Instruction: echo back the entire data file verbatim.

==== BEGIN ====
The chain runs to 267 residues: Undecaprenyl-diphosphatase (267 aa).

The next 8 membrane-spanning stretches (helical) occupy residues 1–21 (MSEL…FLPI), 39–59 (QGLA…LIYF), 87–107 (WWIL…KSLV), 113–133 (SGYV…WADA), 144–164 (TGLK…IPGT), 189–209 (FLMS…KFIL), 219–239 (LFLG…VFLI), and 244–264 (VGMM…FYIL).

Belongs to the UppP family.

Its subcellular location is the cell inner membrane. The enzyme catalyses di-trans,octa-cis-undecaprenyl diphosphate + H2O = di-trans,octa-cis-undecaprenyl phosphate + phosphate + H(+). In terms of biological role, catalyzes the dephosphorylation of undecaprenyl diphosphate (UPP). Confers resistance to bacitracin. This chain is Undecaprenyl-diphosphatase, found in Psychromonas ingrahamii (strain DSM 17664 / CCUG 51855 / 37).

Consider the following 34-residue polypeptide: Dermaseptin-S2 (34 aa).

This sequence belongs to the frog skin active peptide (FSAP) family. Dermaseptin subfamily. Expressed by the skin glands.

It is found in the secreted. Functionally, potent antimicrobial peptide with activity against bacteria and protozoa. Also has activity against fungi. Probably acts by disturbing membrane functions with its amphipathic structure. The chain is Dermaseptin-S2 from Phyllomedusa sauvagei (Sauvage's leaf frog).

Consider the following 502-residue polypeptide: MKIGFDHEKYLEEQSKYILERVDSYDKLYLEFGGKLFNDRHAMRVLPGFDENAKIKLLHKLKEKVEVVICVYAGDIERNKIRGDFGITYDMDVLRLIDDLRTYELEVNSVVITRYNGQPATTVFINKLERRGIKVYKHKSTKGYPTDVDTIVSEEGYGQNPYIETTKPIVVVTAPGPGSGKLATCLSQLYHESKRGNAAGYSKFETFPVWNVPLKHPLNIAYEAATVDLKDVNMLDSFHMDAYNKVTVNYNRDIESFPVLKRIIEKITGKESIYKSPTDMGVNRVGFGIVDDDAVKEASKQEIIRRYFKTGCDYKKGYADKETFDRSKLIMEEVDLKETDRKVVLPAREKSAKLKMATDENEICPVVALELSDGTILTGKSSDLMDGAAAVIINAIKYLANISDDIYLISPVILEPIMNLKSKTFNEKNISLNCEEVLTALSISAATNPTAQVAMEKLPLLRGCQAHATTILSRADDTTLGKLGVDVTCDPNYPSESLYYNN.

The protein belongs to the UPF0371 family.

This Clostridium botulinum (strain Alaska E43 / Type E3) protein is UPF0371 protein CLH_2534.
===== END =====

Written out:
The chain runs to 267 residues: Undecaprenyl-diphosphatase (267 aa).

The next 8 membrane-spanning stretches (helical) occupy residues 1–21 (MSEL…FLPI), 39–59 (QGLA…LIYF), 87–107 (WWIL…KSLV), 113–133 (SGYV…WADA), 144–164 (TGLK…IPGT), 189–209 (FLMS…KFIL), 219–239 (LFLG…VFLI), and 244–264 (VGMM…FYIL).

Belongs to the UppP family.

Its subcellular location is the cell inner membrane. The enzyme catalyses di-trans,octa-cis-undecaprenyl diphosphate + H2O = di-trans,octa-cis-undecaprenyl phosphate + phosphate + H(+). In terms of biological role, catalyzes the dephosphorylation of undecaprenyl diphosphate (UPP). Confers resistance to bacitracin. This chain is Undecaprenyl-diphosphatase, found in Psychromonas ingrahamii (strain DSM 17664 / CCUG 51855 / 37).

Consider the following 34-residue polypeptide: Dermaseptin-S2 (34 aa).

This sequence belongs to the frog skin active peptide (FSAP) family. Dermaseptin subfamily. Expressed by the skin glands.

It is found in the secreted. Functionally, potent antimicrobial peptide with activity against bacteria and protozoa. Also has activity against fungi. Probably acts by disturbing membrane functions with its amphipathic structure. The chain is Dermaseptin-S2 from Phyllomedusa sauvagei (Sauvage's leaf frog).

Consider the following 502-residue polypeptide: MKIGFDHEKYLEEQSKYILERVDSYDKLYLEFGGKLFNDRHAMRVLPGFDENAKIKLLHKLKEKVEVVICVYAGDIERNKIRGDFGITYDMDVLRLIDDLRTYELEVNSVVITRYNGQPATTVFINKLERRGIKVYKHKSTKGYPTDVDTIVSEEGYGQNPYIETTKPIVVVTAPGPGSGKLATCLSQLYHESKRGNAAGYSKFETFPVWNVPLKHPLNIAYEAATVDLKDVNMLDSFHMDAYNKVTVNYNRDIESFPVLKRIIEKITGKESIYKSPTDMGVNRVGFGIVDDDAVKEASKQEIIRRYFKTGCDYKKGYADKETFDRSKLIMEEVDLKETDRKVVLPAREKSAKLKMATDENEICPVVALELSDGTILTGKSSDLMDGAAAVIINAIKYLANISDDIYLISPVILEPIMNLKSKTFNEKNISLNCEEVLTALSISAATNPTAQVAMEKLPLLRGCQAHATTILSRADDTTLGKLGVDVTCDPNYPSESLYYNN.

The protein belongs to the UPF0371 family.

This Clostridium botulinum (strain Alaska E43 / Type E3) protein is UPF0371 protein CLH_2534.